Thundermaw Hellkite
So looking forward, what do I expect from the trade community in the years to come? Speculating has become a big deal in the recent weeks on Twitter, and people are worried that it may ruin the market in the coming times. I do not worry myself with such things, as I have seen what this game can weather, and anyone who is worried about the market suddenly drying up of dual lands has not been to a Grand Prix recently—they are in everyone’s binders, and all the dealers have ample in stock.

As we progress forward, I believe the real concern for value traders is finding where their place will be in this new community. Those who have not made the proper friends will probably be dredged to the side as the savvy traders make their allies. I believe the community is as high in numbers currently as we will probably ever see it because of the sudden spotlight trading has obtained in the past few years. I am just as guilty as any for this recent occurrence, and I will not apologize at all. I believe it is better for the community as a whole for people to be informed about the prices of individual cards and of their collections. Those who are wise will still find ways to make money, whether by moving into retail or eBay or else by finding another other niches they feel they can fill.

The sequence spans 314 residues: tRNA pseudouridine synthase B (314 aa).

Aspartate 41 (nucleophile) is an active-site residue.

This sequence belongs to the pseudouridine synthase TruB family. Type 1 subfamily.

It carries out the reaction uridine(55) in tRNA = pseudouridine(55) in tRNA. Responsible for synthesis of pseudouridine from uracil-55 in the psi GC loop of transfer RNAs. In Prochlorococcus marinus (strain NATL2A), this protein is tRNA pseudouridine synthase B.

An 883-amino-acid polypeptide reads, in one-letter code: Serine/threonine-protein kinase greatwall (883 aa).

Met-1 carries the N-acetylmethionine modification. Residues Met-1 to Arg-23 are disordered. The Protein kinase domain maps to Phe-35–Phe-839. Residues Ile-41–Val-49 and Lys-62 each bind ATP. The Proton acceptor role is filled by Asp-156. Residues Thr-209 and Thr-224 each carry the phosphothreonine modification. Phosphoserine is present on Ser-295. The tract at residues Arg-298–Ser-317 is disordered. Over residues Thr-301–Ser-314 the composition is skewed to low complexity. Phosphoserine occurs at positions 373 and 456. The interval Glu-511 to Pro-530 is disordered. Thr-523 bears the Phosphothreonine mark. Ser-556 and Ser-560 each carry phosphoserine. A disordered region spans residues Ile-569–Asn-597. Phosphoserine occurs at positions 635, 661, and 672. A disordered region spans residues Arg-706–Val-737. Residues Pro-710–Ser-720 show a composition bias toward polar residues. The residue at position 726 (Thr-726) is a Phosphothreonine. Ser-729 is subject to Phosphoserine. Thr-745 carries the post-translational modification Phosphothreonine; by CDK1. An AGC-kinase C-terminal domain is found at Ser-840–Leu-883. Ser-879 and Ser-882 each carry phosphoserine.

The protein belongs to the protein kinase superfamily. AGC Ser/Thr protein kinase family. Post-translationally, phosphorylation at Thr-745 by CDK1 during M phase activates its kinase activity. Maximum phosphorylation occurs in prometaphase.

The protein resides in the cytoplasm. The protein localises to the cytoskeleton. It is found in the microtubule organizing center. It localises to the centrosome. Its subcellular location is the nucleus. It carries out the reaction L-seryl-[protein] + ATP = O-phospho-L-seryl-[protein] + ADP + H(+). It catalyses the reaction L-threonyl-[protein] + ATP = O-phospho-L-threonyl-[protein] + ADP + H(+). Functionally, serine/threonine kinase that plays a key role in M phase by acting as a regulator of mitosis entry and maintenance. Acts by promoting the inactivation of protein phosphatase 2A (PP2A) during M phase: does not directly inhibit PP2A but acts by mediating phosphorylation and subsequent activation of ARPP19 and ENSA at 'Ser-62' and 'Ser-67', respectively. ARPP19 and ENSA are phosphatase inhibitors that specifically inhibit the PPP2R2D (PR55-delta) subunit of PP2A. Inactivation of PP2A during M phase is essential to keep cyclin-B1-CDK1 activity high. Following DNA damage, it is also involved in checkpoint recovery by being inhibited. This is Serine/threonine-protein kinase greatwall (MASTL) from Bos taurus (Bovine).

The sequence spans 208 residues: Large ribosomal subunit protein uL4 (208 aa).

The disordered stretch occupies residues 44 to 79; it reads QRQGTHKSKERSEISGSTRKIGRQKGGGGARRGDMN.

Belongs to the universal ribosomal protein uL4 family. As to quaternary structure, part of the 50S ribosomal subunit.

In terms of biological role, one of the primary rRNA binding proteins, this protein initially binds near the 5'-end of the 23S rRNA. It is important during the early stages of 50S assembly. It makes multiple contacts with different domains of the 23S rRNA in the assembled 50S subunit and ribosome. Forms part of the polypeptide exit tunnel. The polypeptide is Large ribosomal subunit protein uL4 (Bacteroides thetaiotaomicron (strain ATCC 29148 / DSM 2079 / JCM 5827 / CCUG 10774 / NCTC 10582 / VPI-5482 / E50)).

For now, though, the trade floors have become the Wild West, as all the wanna-be sharks are trying to find prey and instead seem to only attempt to snack on each other. Even the most hardcore of players have turned to trading as a way to fuel their habits, and although I am happy to see people attempting to make their hobby pay for itself, I also understand that this pool is only so big. I am not saying people should stop trying to value trade or that it is bad for everyone to have a binder, but I think people need to be aware that you don’t always have to make immediate value.

Learning how to identify cards when they are on lulls or how to dump them when they are at their peaks will allow you to play the market all the while your trade partner has his smartphone at the ready. There is no need to deceive or grind in this game anymore, and although people will still try, I don’t expect those are the people I will see on the trade tables three or four years from now. Evolving as a trader, no matter which direction you take it, is necessary to remain on top of this ever-changing game.

Before I depart, I want to list a few cards you may want to look at dumping or picking up in the next few weeks. I don’t have details this week, but as I mentioned last week, you should be doing your own research anyway, so this is just a guideline.



I hope you enjoyed this Christmas edition of the financial column here at GatheringMagic.com. These types of articles are always enjoyable for me to write, so I hope you also had a good time reading about my past, present, and future. Have a great holiday season, and remember there is more than money in this game!

Ryan Bushard